Who? I observed a group of 7 boys and 3 girls who were all middle school aged. They are all Caucasian and most of them do not have visible cell phones out. When I did see a cell phone it was not a smart phone. I observed that they were telling each other stories and one of them was pretending to use a telephone as part of the story. They were a very dynamic group of students when they were all together. They could not sit still and were very vocal. The boys primarily had a “skater” boy look and had hair in their eyes. One of the boys had an Abercrombie and Fitch t-shirt one and another one had a Hardley t-shirt on. The girls were wearing standard informal clothes but did seem slightly worried about looking good (one of the girls had a t-shirt that was tied in the back with a hair-tie making it slightly more tight). I observed twice that the boys got up and left, leaving two girls behind. The two girls that were left behind seemed very bored and did not appear to be having a good time. Eventually one of the girls started playing with yarn to make friendship bracelets, and another girl brought out her ipod. They were staring out into thin air and were not talking with each other. When the group returned they had not bought anything. I thought that was interesting because most students were buying things and had bags with them. Perhaps they were just hanging out at the mall.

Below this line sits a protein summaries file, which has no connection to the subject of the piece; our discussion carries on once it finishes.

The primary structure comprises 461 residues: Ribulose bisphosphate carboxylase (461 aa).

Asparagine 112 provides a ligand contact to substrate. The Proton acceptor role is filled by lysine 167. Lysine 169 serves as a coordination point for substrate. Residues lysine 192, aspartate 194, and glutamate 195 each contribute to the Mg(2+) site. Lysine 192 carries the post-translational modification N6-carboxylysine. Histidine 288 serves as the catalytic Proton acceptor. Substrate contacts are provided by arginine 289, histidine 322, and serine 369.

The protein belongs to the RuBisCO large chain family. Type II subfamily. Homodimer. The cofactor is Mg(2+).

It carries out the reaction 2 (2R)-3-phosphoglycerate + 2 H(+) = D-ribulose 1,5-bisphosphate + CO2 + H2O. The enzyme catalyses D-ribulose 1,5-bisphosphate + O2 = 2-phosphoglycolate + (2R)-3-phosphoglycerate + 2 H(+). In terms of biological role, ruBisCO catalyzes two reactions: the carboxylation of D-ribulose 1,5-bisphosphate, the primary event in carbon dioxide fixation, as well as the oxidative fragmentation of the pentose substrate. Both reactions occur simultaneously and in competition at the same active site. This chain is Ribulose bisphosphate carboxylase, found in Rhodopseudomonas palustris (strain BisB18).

So what? It was important to observe a group of students who were younger as I will be working with middle school aged students. I need to realize that they have a ton of energy and find ways in my classroom to channel that energy to a positive end. It also means that I need to be willing to do multiple activities so they are not sitting too long. I also know what it looks like to be bored and as a teacher I need to watch for that in my classroom. If I do see boredom, I need to have activities in place that hopefully mitigate the boredom.
Now what? The next step is to see if I see the same level of energy in other similarly aged students and note whether or not I see boredom as well. I also want to note if other middle school aged students do not generally buy products at the mall but use it as a hang out.

4th group of students:
Who? I observed three boys and one girl. They seemed more appearance focused based on the clothes they were wearing. The boys all had baseball caps on and had Pac Sun bags. One of the boys seemed a bit younger and it did seem plausible that the older siblings were taking care of the younger boy. They were middle school aged.